I do not believe that I have ever in my life called any living being an heretic, though I would be the first to admit that certain views, by virtue of the definitions of experts such as Walter Martin for example, are inherently heretical. My nature regarding the personal relationship that others have with the Lord extends great grace to others, perhaps too much for the tastes of some. I don't even say that people blaspheme the Word of God, though I have prayed to the Lord privately about the possibility that I have done so myself. To publicly declare such things is NOT my nature. I did not call those in the patriarchy movement heretics and I did not call anyone else one either. I cited a phrase that identified that Kevin Giles deemed these views to be consistent with a form of heresy. I expect the listener to then go to Giles and critically review those writings and the writings of Ware for themselves long before making the erroneous charge that I have engaged in name calling, making unwarranted and misinformed statements. They are well informed, certainly more informed than those who claimed that I have called anyone heretical. The topic was not a main or major focus of the discussion of patriarchy anyway. I avoided discussion of the topic in the Q & A session out of respect for the institution who may take issue with a woman "teaching" doctrine which was outside of my objective for delivering the workshop (informing others about the development and practices under the very non-monolithic subheading of so-called "Biblical patriarchy").

This issue concerning the teachings about the Trinity presents many presuppositional matters, and I believe that it is within the capabilities of the Body of Christ to both discuss and disagree on these very serious matters without naming one another heretics.

Primarily, they condense into these issues:

  • Christ ever was/is/will be ETERNALLY subordinate to the Father within the Trinity by virtue of authority versus Christ’s subordination in the sense that He is of lesser authority than God the Father was limited only to the kenosis and incarnation, a limitation that was only a function of the unfolding of Christ’s work as the Son of Man
  • Whether Bruce Ware’s teaching that the Father’s role/relationship of "ultimacy" or "primacy" or "preeminence" within Trinity means by virtue of reasonable human understanding that the Son is rendered with a lesser degree of authority. (In private communication, Ware denies that his view that Father’s "ultimate" authority by virtue of hierarchy leads to the logical conclusion that Christ has "lesser" authority. He believes that saying one does not imply the other or that this statement is not logical contradiction.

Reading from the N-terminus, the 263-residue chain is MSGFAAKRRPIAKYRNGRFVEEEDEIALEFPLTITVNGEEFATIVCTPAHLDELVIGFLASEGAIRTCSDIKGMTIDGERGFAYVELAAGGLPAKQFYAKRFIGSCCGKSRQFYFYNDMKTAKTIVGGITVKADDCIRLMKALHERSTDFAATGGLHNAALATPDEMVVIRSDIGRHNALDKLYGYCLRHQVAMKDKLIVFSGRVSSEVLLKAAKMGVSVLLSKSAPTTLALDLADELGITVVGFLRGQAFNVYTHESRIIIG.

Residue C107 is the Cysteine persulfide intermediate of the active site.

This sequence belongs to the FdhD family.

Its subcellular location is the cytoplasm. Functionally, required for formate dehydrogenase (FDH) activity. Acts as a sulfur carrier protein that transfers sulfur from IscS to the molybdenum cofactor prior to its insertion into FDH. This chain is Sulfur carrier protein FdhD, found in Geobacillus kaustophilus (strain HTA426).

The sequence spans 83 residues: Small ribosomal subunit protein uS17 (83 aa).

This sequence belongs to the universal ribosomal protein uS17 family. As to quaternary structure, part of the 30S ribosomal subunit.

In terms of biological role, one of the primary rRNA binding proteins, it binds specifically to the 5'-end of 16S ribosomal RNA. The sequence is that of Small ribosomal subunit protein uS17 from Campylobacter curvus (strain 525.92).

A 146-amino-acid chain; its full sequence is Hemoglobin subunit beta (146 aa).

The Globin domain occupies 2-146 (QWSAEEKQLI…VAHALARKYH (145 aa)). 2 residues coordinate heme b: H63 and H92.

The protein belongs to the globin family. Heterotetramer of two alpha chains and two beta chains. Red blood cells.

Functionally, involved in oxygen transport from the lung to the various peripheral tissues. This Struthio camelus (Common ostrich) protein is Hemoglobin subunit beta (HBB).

• Whether this view hierarchy within the Trinity renders the Son of "lesser" omnipotence than the Father by virtue and function of this novel teaching about the Son’s "different but equal role" and relationship to the Father. (Can God be of lesser omnipotence than God? By advocating that God can be of lesser omnipotence than God, is this anthropomorphizing God by perceiving God’s authority nature in human terms?)
  • Is Christ, by virtue of His Trinitarian "hierarchical role," actually subject to "bounded choice" wherein He has all power but no viable means of alternate choice of will? (If this view reduces Christ to a hierarchical role in human terms, is He not subject to human limitations within those human terms? If this view limits God to a human understanding of sonship, then human limitations and considerations must apply.)

What the listener of the patriarchy video does with this information rests completely with and upon the listener. I’ve offered a thesis and provided ample avenues for further research of the topic, even making the video and the Workshop Bibliography available online. I’ve embedded web links when such links were available. I’ve cited my sources. I am willing to cite more and do so more specifically if people wish to contact me and request additional information. I even presented greater context for some of the quotes that I referenced to those who attended the workshop for their own investigation, allowing them the opportunity to develop their own conclusions about the material. I’ve devoted a whole section of my website, UnderMuchGrace.com to this topic of what I understand to be Subordinationism, specifically focusing on the teachings of Bruce Ware in order to support my thesis.

I invite the reader to review these pertinent clips from the whole lecture to consider whether I have called anyone an heretic or whether I believe that those who do not share my personal views should be deemed heretics.